The VOICE of Anglers and Hunters since 1928

Proposed baiting and hunting changes for migratory game birds

The Canadian Wildlife Service of Environment and Climate Change Canada (ECCC) is currently seeking public feedback on a baiting policy for migratory game birds.

The OFAH does not support ECCC’s recommendations to eliminate bait authorizations and prohibit the modification of agricultural crops. These proposals could have unnecessary negative social, economic, and recreational impacts. First and foremost, there should have been thorough consultation with non-government partners, specifically those hunting clubs around Lake St. Clair who currently rely on these authorizations and practices. Bait authorizations and crop modification are issued primarily for the benefit of migratory birds, particularly waterfowl, through habitat enhancement/creation. Without these practises, we are concerned that some of the lands managed by these clubs could convert back and reduce available staging habitat and nutritional benefits for waterfowl in a region that has already lost most of its natural wetlands. There have been no legitimate sustainability concerns identified, and the issue of social fairness and equitable access to the resource is unjustified and only a speculative concern that is further misinformed by this proposal.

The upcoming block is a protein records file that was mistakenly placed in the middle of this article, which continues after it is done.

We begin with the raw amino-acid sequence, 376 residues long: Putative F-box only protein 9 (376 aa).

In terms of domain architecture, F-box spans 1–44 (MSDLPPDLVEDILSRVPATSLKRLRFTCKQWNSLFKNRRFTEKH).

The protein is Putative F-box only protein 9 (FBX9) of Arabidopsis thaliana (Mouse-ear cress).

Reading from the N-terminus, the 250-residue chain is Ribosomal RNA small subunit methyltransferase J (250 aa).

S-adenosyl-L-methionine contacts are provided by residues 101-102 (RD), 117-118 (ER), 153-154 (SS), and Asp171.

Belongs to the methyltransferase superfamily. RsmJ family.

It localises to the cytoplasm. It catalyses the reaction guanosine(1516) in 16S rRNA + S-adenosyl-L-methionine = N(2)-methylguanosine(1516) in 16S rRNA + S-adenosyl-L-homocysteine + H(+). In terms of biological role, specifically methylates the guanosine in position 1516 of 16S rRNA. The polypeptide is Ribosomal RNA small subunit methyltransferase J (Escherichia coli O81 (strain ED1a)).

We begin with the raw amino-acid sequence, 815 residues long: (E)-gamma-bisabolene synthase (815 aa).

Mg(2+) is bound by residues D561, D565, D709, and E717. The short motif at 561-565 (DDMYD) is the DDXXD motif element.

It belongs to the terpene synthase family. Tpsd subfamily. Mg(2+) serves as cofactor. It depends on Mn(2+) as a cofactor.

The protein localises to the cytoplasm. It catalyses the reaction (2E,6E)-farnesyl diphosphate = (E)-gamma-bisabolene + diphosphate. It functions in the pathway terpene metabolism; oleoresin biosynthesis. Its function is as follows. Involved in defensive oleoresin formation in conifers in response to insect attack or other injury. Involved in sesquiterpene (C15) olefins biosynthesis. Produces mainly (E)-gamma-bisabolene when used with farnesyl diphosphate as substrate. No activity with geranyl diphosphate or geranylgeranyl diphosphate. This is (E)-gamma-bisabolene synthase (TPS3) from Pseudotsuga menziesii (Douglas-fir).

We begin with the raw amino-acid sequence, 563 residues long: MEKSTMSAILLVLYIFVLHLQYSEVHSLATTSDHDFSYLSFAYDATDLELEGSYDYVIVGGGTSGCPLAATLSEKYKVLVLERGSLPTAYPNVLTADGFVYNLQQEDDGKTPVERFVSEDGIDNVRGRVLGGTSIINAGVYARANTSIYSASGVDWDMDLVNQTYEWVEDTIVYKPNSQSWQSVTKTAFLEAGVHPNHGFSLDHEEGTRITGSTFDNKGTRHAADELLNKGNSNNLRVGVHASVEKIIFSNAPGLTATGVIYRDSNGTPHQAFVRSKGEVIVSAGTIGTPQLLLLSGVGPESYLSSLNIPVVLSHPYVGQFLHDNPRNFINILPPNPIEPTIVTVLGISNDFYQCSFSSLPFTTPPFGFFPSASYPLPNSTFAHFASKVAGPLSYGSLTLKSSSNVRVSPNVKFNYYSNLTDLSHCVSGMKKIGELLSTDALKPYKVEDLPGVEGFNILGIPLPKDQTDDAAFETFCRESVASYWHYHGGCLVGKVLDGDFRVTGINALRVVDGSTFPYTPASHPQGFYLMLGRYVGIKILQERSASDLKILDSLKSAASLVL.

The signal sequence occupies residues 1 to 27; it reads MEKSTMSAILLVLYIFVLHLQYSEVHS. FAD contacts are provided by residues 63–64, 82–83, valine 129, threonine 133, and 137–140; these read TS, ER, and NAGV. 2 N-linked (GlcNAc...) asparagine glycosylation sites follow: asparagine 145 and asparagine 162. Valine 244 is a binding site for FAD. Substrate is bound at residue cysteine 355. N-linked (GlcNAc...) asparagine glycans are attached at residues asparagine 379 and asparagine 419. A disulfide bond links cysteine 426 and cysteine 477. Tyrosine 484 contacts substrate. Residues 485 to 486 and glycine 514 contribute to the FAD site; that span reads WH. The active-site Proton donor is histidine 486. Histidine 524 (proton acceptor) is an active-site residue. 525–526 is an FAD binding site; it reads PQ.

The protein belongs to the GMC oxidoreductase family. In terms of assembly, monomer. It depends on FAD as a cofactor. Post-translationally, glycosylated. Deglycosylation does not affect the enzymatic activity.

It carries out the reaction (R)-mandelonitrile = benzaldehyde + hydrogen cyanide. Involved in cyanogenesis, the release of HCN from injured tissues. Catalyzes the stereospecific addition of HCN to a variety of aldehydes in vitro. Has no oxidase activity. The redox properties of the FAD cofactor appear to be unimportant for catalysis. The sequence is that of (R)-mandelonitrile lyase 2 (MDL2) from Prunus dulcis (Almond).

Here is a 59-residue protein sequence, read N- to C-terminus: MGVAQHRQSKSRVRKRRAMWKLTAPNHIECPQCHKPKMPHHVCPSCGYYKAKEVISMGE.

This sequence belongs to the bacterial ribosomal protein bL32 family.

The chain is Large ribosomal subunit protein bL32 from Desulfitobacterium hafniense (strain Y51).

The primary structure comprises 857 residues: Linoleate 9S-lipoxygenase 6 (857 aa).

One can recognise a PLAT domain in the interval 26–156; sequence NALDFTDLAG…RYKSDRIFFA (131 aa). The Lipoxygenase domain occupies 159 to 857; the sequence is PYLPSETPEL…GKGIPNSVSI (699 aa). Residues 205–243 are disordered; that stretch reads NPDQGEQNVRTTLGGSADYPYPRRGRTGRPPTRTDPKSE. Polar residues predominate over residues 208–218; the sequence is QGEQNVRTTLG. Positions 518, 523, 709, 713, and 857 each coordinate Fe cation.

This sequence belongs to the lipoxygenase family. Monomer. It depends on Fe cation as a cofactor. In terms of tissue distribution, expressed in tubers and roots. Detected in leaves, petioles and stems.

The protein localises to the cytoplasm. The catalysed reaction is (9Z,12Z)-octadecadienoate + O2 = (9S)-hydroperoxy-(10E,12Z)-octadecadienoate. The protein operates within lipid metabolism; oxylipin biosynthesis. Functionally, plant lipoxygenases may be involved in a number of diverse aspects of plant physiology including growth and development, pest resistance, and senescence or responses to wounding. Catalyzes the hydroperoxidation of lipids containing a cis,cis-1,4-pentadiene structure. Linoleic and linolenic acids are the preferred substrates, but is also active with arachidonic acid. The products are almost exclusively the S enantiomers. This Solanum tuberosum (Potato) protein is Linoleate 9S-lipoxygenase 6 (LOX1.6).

CWS wants your thoughts on these proposed changes before February 17, 2017.  Please state whether you agree or disagree, and list any major concerns and/or suggestions.  Two changes to the Regulations are proposed:

  1. It is proposed to discontinue the issuance of bait authorizations for the purpose of attracting migratory birds for hunting (bait authorizations allow baiting within 14 days of and during the open season);
  2. It is proposed to prohibit the deliberate modification of an agricultural crop that is not part of normal recognized agricultural practices for the purpose of attracting migratory birds for hunting (for example intentionally flooding a standing cornfield).

We are calling on all waterfowlers to have their say. Please share and provide your own comments on the proposed changes by visiting the The Canadian Wildlife Service of Environment and Climate Change Canada website.